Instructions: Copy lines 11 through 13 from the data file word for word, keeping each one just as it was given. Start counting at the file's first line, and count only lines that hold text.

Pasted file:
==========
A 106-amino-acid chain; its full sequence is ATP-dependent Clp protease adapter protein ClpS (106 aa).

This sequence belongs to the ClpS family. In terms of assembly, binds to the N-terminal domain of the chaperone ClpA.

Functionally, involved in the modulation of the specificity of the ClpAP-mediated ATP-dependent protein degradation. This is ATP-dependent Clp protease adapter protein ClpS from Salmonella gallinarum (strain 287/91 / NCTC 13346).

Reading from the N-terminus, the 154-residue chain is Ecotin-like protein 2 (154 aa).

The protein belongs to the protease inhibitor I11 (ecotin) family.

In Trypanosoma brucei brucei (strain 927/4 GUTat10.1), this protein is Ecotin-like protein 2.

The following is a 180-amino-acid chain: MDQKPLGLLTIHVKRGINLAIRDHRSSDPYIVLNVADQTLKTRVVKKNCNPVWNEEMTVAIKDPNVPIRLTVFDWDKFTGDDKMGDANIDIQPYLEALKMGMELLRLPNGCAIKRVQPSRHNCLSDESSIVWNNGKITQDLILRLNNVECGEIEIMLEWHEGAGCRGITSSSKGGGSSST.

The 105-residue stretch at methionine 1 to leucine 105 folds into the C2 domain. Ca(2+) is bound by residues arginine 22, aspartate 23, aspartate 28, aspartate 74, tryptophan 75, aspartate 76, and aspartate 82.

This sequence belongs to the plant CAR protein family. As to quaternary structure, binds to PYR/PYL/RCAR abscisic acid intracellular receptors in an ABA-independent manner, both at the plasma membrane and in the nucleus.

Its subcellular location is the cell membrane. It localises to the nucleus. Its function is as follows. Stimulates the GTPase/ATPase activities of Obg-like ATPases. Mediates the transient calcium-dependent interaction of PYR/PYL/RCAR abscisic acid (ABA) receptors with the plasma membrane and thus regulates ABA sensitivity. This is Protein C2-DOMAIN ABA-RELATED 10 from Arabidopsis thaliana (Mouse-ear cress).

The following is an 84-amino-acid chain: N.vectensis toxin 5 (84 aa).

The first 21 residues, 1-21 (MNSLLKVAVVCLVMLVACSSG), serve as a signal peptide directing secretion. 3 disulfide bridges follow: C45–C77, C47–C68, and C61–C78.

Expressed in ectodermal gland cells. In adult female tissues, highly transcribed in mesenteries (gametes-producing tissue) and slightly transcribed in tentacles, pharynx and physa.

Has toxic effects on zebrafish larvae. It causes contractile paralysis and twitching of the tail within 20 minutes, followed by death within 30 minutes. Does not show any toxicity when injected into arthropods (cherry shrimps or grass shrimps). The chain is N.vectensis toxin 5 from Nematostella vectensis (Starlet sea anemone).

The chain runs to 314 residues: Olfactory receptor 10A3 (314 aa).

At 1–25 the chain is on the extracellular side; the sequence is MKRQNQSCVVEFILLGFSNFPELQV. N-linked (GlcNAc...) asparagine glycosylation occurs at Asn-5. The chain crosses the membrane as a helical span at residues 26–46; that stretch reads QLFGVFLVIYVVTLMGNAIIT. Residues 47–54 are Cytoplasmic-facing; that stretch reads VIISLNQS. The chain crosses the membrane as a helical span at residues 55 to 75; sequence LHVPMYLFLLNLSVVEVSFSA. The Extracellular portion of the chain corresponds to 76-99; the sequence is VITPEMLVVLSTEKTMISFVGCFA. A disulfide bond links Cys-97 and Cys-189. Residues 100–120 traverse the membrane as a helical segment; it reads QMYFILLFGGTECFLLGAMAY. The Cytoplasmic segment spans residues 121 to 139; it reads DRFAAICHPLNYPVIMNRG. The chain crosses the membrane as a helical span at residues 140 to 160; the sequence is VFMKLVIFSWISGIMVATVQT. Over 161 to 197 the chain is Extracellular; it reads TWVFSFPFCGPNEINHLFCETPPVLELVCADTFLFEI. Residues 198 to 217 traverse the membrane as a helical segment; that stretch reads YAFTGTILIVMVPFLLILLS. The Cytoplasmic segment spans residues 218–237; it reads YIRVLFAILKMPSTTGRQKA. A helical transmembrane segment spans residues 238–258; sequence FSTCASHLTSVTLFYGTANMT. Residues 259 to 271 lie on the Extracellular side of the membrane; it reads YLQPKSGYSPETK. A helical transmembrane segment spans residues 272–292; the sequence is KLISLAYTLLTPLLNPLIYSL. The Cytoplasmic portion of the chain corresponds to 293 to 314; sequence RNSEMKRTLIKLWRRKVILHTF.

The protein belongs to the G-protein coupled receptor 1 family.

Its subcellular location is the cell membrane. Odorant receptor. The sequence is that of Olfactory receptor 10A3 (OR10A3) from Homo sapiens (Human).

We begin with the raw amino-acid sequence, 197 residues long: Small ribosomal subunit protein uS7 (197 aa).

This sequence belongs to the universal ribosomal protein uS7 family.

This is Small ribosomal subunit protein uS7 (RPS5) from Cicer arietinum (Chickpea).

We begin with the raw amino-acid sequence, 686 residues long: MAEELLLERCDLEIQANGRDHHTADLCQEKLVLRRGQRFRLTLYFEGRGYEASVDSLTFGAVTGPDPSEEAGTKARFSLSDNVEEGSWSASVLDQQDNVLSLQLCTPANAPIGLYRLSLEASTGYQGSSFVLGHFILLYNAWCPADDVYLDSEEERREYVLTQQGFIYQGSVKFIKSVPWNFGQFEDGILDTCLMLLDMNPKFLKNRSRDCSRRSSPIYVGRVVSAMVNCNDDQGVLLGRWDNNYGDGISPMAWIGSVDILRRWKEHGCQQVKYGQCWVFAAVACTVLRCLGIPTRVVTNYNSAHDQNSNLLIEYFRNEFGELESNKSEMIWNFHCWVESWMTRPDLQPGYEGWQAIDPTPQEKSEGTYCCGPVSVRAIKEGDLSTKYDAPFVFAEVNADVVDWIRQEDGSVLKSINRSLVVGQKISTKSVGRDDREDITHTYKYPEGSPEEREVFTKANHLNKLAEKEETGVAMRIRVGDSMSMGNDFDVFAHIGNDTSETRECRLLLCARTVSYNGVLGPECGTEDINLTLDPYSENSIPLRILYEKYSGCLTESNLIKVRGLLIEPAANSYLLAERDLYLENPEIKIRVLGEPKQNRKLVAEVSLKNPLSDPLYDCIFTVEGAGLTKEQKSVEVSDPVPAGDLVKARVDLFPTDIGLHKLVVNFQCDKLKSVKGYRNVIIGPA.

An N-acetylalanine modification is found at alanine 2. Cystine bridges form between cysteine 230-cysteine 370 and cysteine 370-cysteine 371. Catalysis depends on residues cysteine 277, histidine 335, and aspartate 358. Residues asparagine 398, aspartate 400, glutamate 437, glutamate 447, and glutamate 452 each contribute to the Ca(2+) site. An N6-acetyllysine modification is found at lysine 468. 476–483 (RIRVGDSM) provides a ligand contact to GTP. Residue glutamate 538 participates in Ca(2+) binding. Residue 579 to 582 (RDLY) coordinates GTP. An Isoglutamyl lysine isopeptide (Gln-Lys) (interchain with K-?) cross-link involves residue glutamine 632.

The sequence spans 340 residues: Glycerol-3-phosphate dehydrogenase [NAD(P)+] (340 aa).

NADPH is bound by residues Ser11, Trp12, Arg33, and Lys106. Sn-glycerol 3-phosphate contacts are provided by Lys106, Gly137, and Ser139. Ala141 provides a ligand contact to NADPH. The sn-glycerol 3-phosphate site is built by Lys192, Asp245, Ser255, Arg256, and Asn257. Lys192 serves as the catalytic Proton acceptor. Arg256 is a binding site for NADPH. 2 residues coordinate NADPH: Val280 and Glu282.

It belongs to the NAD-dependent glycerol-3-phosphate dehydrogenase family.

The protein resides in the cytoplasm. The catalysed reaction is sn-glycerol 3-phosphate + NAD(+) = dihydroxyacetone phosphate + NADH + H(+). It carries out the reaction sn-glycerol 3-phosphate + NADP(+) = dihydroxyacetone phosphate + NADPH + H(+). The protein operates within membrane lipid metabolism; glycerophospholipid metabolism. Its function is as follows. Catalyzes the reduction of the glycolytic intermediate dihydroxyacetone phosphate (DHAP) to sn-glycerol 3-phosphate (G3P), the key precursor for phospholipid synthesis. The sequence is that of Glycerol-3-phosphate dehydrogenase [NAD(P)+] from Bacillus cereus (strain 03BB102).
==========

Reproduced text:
The following is an 84-amino-acid chain: N.vectensis toxin 5 (84 aa).

The first 21 residues, 1-21 (MNSLLKVAVVCLVMLVACSSG), serve as a signal peptide directing secretion. 3 disulfide bridges follow: C45–C77, C47–C68, and C61–C78.

Expressed in ectodermal gland cells. In adult female tissues, highly transcribed in mesenteries (gametes-producing tissue) and slightly transcribed in tentacles, pharynx and physa.